Listen Up! Protect Your Hearing When You’re Using Loud Tools.

Listen Up! Protect Your Hearing When You’re Using Loud Tools.

To protect your hearing when you’re using loud tools, use ear protection — and take a break when you can.

It’s a loud world out there! And some of us use noisy equipment – like drills or lawn mowers — at home, at a job, or as part of a hobby. But being around too much loud noise can make you lose your hearing — and once it’s gone, you can’t get it back.

DID YOU KNOW?

  • Every year, around 22 million workers come in contact with noise loud enough to damage their hearing at a job site.
  • Nearly half of all construction workers have hearing loss.
  • Many people don’t feel any warning signs (like pain or ringing in their ears) until their hearing is already damaged.

The louder a sound is, and the longer you listen to it, the more it can damage your hearing. It can take as little as 1 minute to permanently damage your hearing if you use these power tools without ear protection:

  • Electric drill less than 1 minute
  • Chainsaw less than 2 minutes
  • Lawn mower 15 minutes
  • Shop vacuum 2 hours

Here’s the good news:
There’s a lot you can do to protect your hearing when you’re using loud tools. You’re already wearing eye protection and sturdy shoes when you work with power tools. So why not protect your hearing too?

To protect your hearing:

  • Use hearing protection.
    If you’re using a loud tool like a shop vacuum or chainsaw, wear earplugs or a pair of noise-blocking earmuffs. Store your ear protection near your power tools, so it’s easier to remember!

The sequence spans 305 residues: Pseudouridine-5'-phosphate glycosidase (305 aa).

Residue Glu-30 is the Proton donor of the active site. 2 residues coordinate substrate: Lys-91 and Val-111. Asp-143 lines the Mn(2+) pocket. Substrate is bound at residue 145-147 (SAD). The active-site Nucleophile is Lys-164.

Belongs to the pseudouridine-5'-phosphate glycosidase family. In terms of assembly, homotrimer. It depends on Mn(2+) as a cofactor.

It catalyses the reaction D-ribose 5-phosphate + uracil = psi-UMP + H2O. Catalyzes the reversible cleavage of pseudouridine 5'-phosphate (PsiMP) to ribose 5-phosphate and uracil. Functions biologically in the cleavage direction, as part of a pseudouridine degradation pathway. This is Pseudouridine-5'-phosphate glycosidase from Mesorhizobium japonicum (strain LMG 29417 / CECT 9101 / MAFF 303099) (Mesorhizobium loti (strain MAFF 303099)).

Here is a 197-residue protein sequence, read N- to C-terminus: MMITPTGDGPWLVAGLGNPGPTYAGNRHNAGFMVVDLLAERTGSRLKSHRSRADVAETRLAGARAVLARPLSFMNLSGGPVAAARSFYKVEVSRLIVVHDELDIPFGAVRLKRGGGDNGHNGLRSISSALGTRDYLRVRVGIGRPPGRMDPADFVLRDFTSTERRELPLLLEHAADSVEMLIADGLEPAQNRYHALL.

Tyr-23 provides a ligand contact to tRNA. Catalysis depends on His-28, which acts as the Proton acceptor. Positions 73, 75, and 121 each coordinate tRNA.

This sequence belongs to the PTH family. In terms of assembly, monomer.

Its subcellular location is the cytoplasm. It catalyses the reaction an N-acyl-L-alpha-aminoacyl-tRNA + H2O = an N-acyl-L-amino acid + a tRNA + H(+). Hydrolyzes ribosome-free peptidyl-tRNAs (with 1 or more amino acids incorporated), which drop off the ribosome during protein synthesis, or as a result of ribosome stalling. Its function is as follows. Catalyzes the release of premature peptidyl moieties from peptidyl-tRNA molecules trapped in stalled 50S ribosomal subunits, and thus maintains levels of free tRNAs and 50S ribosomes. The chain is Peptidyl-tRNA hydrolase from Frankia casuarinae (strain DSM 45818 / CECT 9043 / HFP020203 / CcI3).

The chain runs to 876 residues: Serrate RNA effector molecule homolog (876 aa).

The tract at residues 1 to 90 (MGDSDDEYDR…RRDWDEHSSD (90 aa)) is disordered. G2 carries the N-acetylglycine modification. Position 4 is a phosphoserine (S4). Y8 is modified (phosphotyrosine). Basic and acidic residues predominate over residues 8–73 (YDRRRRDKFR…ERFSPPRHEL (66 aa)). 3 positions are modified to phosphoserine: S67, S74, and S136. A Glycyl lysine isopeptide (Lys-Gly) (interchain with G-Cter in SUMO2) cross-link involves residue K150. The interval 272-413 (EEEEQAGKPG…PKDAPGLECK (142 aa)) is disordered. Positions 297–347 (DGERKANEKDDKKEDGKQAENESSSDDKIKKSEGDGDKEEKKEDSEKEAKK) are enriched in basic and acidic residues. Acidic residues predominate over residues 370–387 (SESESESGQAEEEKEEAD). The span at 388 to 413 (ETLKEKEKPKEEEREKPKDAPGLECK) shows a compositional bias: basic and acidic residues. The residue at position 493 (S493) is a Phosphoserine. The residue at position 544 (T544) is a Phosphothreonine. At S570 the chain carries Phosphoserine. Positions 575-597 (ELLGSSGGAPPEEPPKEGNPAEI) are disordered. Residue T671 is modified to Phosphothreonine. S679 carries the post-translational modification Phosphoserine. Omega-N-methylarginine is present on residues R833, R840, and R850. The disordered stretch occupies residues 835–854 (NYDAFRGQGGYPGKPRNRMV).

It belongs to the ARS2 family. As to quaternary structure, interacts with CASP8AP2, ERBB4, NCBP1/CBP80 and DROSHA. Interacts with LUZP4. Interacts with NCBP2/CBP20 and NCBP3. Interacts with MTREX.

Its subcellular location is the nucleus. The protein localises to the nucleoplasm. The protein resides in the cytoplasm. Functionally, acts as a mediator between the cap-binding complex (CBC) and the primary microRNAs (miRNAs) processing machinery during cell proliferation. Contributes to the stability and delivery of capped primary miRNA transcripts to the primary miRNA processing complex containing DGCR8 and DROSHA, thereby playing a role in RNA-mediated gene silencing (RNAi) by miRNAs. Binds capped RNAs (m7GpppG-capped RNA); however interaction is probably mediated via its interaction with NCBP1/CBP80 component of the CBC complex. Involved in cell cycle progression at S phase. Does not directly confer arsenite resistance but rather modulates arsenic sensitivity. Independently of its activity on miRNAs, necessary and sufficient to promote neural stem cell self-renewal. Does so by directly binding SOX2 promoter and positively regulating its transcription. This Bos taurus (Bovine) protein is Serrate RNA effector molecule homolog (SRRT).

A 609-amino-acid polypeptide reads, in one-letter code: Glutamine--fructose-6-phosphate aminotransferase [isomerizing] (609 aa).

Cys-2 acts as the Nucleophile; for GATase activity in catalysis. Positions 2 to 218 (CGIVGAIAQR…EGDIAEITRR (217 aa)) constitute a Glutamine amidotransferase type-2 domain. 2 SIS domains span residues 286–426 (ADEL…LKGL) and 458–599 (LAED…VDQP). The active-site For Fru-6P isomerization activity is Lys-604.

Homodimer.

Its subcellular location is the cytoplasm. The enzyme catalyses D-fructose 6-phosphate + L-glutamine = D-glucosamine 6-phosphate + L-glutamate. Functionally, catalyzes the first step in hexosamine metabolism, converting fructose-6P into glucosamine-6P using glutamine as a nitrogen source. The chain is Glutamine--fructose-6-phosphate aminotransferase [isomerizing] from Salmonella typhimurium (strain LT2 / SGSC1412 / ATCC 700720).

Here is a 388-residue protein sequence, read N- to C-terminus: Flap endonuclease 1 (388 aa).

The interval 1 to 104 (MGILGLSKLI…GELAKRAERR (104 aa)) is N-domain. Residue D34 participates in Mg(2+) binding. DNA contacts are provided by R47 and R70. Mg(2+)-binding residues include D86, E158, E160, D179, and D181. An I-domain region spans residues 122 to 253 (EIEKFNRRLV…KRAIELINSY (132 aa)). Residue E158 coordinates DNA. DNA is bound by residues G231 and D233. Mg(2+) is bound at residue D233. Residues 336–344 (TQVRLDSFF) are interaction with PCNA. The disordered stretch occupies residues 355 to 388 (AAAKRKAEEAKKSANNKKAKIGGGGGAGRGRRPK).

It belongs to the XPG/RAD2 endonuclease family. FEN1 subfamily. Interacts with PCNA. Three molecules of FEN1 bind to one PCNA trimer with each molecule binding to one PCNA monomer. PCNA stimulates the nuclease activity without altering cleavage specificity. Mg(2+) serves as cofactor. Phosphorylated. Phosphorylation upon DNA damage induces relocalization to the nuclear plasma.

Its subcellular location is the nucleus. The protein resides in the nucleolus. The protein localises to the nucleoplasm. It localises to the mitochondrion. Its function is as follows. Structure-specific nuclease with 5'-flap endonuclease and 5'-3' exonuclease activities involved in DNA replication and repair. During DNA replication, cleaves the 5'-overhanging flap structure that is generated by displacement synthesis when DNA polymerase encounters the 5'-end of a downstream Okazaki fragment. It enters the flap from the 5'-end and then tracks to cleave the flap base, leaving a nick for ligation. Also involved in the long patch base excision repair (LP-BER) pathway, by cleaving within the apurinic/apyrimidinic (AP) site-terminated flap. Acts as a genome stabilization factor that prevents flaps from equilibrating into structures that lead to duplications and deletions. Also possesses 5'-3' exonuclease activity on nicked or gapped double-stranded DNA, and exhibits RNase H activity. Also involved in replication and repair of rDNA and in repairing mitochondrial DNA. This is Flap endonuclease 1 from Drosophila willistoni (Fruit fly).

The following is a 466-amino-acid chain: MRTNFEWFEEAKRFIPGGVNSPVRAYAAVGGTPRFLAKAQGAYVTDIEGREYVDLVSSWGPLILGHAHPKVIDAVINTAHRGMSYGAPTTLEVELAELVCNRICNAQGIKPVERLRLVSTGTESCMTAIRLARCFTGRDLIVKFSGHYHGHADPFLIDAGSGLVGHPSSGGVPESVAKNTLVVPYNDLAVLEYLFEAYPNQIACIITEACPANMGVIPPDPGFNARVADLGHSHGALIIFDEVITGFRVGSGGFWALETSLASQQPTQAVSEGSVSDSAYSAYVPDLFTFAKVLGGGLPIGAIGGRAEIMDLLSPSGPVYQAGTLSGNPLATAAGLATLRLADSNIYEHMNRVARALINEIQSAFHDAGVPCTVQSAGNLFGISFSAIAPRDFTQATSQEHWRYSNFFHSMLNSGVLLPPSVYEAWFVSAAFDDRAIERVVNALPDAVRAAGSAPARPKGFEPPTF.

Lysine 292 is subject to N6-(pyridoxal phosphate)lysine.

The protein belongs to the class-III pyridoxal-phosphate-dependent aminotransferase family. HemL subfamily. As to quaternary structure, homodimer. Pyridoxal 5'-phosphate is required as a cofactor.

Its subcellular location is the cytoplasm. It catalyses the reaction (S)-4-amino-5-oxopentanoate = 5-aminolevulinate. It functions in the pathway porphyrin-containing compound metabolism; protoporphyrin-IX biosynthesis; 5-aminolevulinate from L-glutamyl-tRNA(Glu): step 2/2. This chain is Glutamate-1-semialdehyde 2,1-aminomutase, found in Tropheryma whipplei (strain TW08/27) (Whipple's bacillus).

• Take breaks when you can.
    To give your ears a rest, take breaks from using loud equipment — or take turns with a friend or someone else.
  • Move away from loud machines.
    If you don’t need to be near a noisy piece of machinery, stay away — for example, by choosing a workspace that’s on the other side of the shop.
  • Maintain your equipment.
    To help keep the noise down, make sure your equipment stays in good condition. Replace any worn or loose parts and keep machines well-oiled.
  • Choose quieter tools.
    Some power tools and equipment are designed to make less noise. Talk to your family or employer about using quieter tools — and learn more from CDC’s Buy Quiet program at www.cdc.gov/niosh/topics/buyquiet/.

If you’re concerned about your hearing, talk to your doctor. To learn more about how loud noise can damage your hearing, visit www.cdc.gov/nceh/hearing_loss/.

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Page last reviewed: April 27, 2018